7. Jabari Bird, California
California’s new head coach, Cuonzo Martin, helped develop Jordan McRae into one of the SEC’s most dangerous scorers during his time at Tennessee.
In Jabari Bird, he’s got a shooting guard with the potential to be even more impressive than the one he left in Knoxville.
The 6’6” Bird is a first-class athlete (as seen especially in his dunking prowess) who got off to an excellent start before a January ankle injury wrecked his season.
He finally hit his stride again in the NIT (39 combined points against Arkansas and SMU), and his mix of slashing and three-point shooting make him a good bet to take over as the Golden Bears’ top scorer next season.
6. Bobby Portis, Arkansas
The amount of low-post talent departing the SEC—Julius Randle, Jarnell Stokes, Patric Young, Johnny O’Bryant III...—is a draft class unto itself.
One star who did stick around is Bobby Portis, who held his own against that exalted competition as the best player on a shaky Arkansas roster.
Portis’ two-way talent (12.3 points, 6.8 rebounds and 1.6 blocks per game) led the Razorbacks to 22 wins, including a blowout over a tough Indiana State squad in the NIT.
He capped his season with back-to-back double-doubles (his fourth and fifth overall), and his strength and leaping ability are going to be even scarier after a full year of college weight training.
5. Rondae Hollis-Jefferson, Arizona
Even as a freshman and part-time starter, Rondae Hollis-Jefferson had an excellent case for being the best defensive player in the Pac-12.
Heading into his second season in Tucson, the versatile forward will continue to provide lockdown D for an Arizona team with serious championship aspirations.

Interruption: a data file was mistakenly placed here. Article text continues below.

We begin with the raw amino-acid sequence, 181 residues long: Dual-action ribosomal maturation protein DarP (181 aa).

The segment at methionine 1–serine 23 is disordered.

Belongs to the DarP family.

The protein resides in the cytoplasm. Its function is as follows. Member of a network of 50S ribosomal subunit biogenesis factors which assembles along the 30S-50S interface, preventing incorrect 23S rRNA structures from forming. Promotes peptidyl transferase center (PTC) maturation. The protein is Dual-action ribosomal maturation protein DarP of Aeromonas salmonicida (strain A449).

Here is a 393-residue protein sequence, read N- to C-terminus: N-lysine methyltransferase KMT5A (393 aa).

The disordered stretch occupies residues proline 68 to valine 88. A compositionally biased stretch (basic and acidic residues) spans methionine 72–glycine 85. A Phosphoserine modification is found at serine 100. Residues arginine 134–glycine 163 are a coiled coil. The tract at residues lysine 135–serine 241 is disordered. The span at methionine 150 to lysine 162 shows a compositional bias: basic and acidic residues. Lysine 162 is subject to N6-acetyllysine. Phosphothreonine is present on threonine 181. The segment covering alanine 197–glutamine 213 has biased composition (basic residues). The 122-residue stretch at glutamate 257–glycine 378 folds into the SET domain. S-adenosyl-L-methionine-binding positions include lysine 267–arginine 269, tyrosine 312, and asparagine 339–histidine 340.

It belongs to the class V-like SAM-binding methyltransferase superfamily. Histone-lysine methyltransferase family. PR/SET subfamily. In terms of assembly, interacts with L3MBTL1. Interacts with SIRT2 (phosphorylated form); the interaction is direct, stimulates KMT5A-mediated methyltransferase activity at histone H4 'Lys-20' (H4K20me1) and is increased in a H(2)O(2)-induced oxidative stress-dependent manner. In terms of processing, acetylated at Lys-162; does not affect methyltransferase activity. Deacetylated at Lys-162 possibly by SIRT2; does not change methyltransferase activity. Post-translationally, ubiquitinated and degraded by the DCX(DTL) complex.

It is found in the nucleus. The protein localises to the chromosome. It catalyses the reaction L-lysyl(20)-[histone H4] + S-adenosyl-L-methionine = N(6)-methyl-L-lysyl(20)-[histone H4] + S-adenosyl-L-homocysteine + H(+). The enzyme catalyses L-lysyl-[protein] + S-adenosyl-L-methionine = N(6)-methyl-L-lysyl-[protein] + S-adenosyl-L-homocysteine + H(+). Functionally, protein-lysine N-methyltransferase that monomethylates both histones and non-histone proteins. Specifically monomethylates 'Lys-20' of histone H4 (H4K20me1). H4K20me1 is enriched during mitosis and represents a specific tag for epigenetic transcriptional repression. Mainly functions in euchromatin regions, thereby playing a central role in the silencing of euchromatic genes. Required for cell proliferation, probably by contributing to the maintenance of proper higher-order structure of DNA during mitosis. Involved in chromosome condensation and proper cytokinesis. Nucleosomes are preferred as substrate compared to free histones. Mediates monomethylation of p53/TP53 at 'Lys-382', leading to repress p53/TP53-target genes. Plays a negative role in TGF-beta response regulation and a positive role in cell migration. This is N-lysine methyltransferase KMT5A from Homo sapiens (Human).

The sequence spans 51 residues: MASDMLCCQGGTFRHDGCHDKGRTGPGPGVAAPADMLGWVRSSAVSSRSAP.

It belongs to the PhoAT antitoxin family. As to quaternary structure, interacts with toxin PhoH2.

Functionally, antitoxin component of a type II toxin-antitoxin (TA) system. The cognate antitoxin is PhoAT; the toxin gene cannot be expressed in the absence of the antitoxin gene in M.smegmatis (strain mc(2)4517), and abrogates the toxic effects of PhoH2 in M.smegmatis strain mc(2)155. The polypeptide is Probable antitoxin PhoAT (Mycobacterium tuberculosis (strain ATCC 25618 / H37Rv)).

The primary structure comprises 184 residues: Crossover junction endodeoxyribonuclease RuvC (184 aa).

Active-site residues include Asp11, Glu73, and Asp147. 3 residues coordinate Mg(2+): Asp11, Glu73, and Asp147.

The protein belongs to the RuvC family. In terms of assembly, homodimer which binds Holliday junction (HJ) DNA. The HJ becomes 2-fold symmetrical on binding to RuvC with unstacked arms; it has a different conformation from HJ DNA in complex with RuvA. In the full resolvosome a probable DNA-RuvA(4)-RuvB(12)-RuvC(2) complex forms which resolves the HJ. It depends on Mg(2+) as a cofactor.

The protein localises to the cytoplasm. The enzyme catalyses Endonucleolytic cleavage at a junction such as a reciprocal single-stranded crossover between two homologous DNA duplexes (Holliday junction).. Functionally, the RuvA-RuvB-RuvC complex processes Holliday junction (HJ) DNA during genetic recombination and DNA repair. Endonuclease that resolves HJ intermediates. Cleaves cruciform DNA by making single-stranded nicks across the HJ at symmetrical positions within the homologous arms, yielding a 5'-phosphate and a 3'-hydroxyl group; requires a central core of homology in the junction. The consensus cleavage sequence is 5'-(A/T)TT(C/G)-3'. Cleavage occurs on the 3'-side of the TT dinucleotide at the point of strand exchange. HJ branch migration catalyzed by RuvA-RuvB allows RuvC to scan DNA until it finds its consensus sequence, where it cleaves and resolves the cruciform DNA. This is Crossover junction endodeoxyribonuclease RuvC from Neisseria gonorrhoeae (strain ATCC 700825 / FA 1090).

Hollis-Jefferson, whose offense depends almost entirely on getting to the rim, will benefit from classmate Aaron Gordon’s departure (which should space the floor a little more).
Even at just 6’7”, he’ll also be among the Wildcats’ top rebounders after grabbing 5.7 boards per game last year.
4. Marcus Foster, Kansas State
Even Marcus Foster’s solid 15.5 points per game don’t tell the whole story of his value to Kansas State.
In Bruce Weber's ball-sharing, low-scoring motion offense, it took a minor miracle for one player—and a freshman at that—to put up 22.2 percent of his team’s points.
The 6’2” Foster is a terrific shot (.395 from beyond the arc), and he also showed some ability as a distributor with 2.5 assists a night last season.
His defense is still a work in progress, but whatever success K-State has in 2014-15, he’ll be right in the middle of it.
3. Isaiah Taylor, Texas
Looking at many of his biggest games—including a 23-point explosion in an upset of Kansas—it’s not necessarily obvious that Isaiah Taylor’s most important job is running the point for Texas.
Over the course of the season, though, the 6’1” guard handed out four assists per contest to fuel a welcome turnaround for a Longhorns roster that had underachieved badly in 2012-13.
Taylor does need plenty of work on his jump shot after hitting just 39.1 percent of his field goals as a freshman.
Of course, if he could average 12.7 points a night on his penetration abilities alone, imagine what he’ll be capable of with an offseason worth of shooting practice to expand his range.
2. Jordan Mickey, LSU
Just looking at proven productivity, no sophomore in the country can touch Jordan Mickey. The SEC’s leading shot-blocker as a freshman (3.2 a night), Mickey was also a serious offensive weapon, especially when it came to finishing dunks.
Even playing in the shadow of Johnny O’Bryant III, Mickey averaged 12.7 points and a team-leading 7.9 rebounds per game last season.
With O’Bryant gone, the only thing that will limit Mickey’s offensive numbers is his 6’8” height, hardly impressive in this conference but also made less of a concern by his tremendous leaping ability.
1. Chris Walker, Florida
Obviously, Chris Walker didn’t do nearly as much in his truncated freshman season as the rest of the players on this list. However, with a solid Florida team around him and his own titanic potential, he’s set up to become the best sophomore in the country.
The 6’10” Walker can jump out of the gym, and he’s a good bet to add some muscle to his 220 pounds by the start of next season.
Despite playing a mere 87 minutes last season, he still found time to show moments of phenomenal talent and instincts (as both a shot-blocker and a dunker), and he’ll challenge even the loaded Kentucky front line for a spot on the All-SEC roster next season.